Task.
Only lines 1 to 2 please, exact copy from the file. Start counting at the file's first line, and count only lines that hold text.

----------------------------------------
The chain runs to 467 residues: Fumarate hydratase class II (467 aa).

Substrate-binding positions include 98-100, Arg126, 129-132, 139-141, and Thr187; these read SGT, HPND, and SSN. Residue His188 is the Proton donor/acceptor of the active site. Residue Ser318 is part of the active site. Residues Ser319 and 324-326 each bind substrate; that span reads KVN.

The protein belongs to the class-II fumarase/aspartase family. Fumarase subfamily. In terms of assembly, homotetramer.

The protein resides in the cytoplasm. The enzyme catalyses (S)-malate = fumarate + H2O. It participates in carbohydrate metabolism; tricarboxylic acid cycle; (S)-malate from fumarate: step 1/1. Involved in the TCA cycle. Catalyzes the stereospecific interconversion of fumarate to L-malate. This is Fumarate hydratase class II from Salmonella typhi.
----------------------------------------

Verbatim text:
The chain runs to 467 residues: Fumarate hydratase class II (467 aa).

Substrate-binding positions include 98-100, Arg126, 129-132, 139-141, and Thr187; these read SGT, HPND, and SSN. Residue His188 is the Proton donor/acceptor of the active site. Residue Ser318 is part of the active site. Residues Ser319 and 324-326 each bind substrate; that span reads KVN.